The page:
Monday, 27 January 2020
This week's view of grain and oilseed markets, including a summary of both UK and global activity.
As Black Sea wheat prices continue to gain, managed money funds have increased their long bullish positions in Chicago wheat, which having provided support, now increases a sell off risk.
In what has been a volatile week for US maize, markets are adjusting to the mixed prospects for US-China trade and have lately lost ground due to global consumption uncertainties.
Domestic barley has continued to track sideways as the large domestic surplus continues to weigh on markets, further increasing the discount to wheat.
Global grain markets
Global grain futures
As Black Sea prices have continued to climb, global wheat markets have received support and Managed Money fund positions in Chicago wheat futures have increased their long, bullish positions. However, with a large degree of support coming from speculative fund positions, this leaves wheat markets increasingly vulnerable to a fast sell off. Doubts over US trade prospects and French logistic delays could now lead to a reversal in market sentiment, especially given the IGC outlook for an increased global wheat area for 2020/21.
Much of the US wheat and maize market will be led now by export data, specifically sales of US agricultural products to China. Yet as concerns have been mounting regarding coronavirus, stocks and commodities have in general lost some ground. Should negative news regarding the spread and virulence of the virus continue then global markets may continue to slide and market sentiment reverse.
Strikes and protests in France have led to logistical difficulties and provided support to Paris milling wheat futures. Yet with ports such as Rouen disrupted by strikes, once logistical difficulties are rectified, the disrupted export pace could weigh on European markets.
UK feed wheat futures (May-20) ended the week down £0.35/t from Friday 17 January to Friday 24 January. After recording gains early in the week, old crop futures markets lost ground following global markets downward.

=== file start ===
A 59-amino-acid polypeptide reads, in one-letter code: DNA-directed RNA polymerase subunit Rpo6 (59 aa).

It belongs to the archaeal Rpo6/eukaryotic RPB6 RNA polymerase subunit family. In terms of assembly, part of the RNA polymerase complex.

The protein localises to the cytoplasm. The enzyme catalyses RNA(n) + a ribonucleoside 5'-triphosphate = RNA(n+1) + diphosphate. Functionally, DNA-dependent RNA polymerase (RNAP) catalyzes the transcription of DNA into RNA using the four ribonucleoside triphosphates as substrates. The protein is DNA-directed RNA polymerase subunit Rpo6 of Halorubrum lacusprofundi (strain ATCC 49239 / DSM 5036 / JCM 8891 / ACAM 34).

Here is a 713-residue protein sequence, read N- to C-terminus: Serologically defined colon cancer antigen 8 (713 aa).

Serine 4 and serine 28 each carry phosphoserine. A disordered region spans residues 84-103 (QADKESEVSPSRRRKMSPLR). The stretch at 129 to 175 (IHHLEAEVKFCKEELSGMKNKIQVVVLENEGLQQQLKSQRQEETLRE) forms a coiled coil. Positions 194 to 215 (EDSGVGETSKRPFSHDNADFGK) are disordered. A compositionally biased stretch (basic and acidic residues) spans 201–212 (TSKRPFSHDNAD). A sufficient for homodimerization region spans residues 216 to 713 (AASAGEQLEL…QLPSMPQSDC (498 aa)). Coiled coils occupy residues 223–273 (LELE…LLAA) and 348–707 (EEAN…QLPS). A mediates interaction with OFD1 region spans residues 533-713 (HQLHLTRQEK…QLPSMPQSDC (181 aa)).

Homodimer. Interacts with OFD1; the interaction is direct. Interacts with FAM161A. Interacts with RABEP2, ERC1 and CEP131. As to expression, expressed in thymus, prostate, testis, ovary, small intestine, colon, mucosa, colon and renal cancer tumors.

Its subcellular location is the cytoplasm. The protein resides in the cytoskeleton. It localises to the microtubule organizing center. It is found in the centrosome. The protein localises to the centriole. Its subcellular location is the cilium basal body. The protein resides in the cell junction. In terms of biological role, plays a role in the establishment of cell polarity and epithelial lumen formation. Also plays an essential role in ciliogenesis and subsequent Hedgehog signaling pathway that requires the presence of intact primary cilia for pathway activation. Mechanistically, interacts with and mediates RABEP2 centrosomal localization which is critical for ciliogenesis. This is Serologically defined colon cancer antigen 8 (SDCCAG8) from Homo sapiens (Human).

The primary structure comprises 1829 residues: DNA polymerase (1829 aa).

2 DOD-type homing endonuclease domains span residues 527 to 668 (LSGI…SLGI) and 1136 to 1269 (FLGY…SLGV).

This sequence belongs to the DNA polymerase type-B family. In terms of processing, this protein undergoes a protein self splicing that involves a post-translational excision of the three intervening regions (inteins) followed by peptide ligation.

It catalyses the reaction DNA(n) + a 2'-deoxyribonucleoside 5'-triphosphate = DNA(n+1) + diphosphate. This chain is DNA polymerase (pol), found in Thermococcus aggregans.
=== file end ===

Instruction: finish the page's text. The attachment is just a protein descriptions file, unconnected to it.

The new crop contract (Nov-20) recorded a loss of just £0.10/t from Friday to Friday, increasing the market carry from old crop to new. However, with somewhat improved drilling conditions lately, depending upon soil type and location, the degree to which the UK might be in deficit next year may have eased.
Declines to vegetable oil and crude oil markets have pressured rapeseed prices. A strengthened sterling against the euro could add further pressure to domestic markets. Demand for palm oil continues to be limited as disputes between Malaysia and India continue.
Concerns are growing from a lack of purchases from China following the US-China trade agreement. Conversely, the soyabean harvest has begun slowly in Brazil, adding some market support.
Global oilseed markets
Global oilseed futures
Chicago soyabean futures have continued to trend downwards. Chicago soyabean futures (Mar-20) lost $10.20/t last week, to close at $331.42/t on Friday 24 January, the lowest level since 12 December. A lack of any noteworthy purchases of US crops by China has pressured prices since the trade deal agreement. The celebration of Chinese New Year in China has meant any announcements regarding purchases are unlikely to be made. Rising concerns regarding the virus outbreak in China and its potential economic impact have pressured markets to fall in expectation of reduced demand.
In South America, the Brazilian early soyabean harvest is underway and is currently 1.8% completed, a slower pace than last year at 6.1% as of 22 January. As it is early into the harvest season, it is expected this pace will pick up.
Reduced demand from China and India has meant palm oil prices have continued to fall. Exports of Malaysian palm oil products fell 1.3% this month to 25 January from the same period in December.
UK delivered oilseed prices
Following declines in vegetable oil and crude markets, Paris rapeseed futures fell last week. The May-20 contract was down €3.00/t from Friday to Friday, at €402.75/t. This morning, Brent crude oil dropped below the $60/bbl mark for the first time in almost three months amidst the virus outbreak in China.
Last week, UK delivered rapeseed (Erith, Feb-20) gained £1.00/t, quoted at £343.00/t. New crop rapeseed (Delivered Erith, Nov-20) was quoted at £335.00/t. Sterling has gained strength over the course of last week, this could pressure domestic rapeseed prices going forward. Reports of imports from Baltic regions and Canada have meant crushers are likely sufficiently-stocked in the short term.